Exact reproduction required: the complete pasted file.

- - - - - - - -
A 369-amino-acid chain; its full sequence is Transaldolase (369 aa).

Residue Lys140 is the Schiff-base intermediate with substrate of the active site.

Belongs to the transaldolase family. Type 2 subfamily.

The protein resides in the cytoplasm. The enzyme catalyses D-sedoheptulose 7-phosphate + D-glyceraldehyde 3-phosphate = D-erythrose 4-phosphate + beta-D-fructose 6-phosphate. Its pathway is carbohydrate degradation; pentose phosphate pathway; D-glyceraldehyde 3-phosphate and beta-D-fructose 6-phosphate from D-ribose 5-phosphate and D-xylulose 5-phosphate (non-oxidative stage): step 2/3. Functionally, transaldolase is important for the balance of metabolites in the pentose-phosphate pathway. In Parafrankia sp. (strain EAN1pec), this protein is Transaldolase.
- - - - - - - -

A 369-amino-acid chain; its full sequence is Transaldolase (369 aa).

Residue Lys140 is the Schiff-base intermediate with substrate of the active site.

Belongs to the transaldolase family. Type 2 subfamily.

The protein resides in the cytoplasm. The enzyme catalyses D-sedoheptulose 7-phosphate + D-glyceraldehyde 3-phosphate = D-erythrose 4-phosphate + beta-D-fructose 6-phosphate. Its pathway is carbohydrate degradation; pentose phosphate pathway; D-glyceraldehyde 3-phosphate and beta-D-fructose 6-phosphate from D-ribose 5-phosphate and D-xylulose 5-phosphate (non-oxidative stage): step 2/3. Functionally, transaldolase is important for the balance of metabolites in the pentose-phosphate pathway. In Parafrankia sp. (strain EAN1pec), this protein is Transaldolase.